If all goes according to plan, Congress will finalize settlements in two long-running class action suits against the federal government this week.
The two settlements — called Pigford and Cobell after the lead plaintiffs in the respective suits — were inserted last week into a measure that would extend unemployment benefits, Medicare reimbursements and several tax credits that expired at the end of last year. Tucked into the legislation is a provision that would provide $4.5 billion to settle both lawsuits.
In the Pigford case, the Obama administration announced in February that it had reached a $1.25 billion settlement with African American farmers who alleged that they suffered racial discrimination in U.S. Department of Agriculture farm loan programs. About $100 million were appropriated by Congress in the 2008 farm bill. The remaining $1.15 billion will go toward compensating black farmers who missed filing deadlines and were left out of an original 1999 settlement, in which the government agreed to pay farmers for past discrimination in lending and other USDA programs.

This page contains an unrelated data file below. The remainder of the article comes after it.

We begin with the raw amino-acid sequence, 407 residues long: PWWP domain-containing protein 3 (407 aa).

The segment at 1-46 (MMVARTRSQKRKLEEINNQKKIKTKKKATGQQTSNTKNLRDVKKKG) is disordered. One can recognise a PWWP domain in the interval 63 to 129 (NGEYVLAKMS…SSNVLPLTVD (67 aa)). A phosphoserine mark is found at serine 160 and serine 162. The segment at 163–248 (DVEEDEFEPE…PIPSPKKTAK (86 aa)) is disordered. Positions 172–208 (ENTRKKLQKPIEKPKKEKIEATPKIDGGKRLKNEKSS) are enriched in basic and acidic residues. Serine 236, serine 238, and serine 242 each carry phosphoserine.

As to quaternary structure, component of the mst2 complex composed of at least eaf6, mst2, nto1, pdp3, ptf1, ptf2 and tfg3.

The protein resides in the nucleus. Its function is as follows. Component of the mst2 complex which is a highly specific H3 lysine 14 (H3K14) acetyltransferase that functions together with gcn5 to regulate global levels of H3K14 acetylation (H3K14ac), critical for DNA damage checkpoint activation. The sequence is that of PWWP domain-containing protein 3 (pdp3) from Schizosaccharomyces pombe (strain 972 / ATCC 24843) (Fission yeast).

The Cobell case involves a class-action lawsuit brought by American Indians over the Interior Department’s handling of individual Indian trust fund accounts. The Justice Department announced in December that it had reached a $3.4 billion settlement in the Cobell case. That settlement agreement required Congress to pass legislation authorizing payment to the plaintiffs by Dec. 31. The deadline has since been extended twice until May 31.
The House is expected to take up the tax legislation as soon as Tuesday. The Senate plans to consider the measure later this week before it leaves for a week-long Memorial Day recess.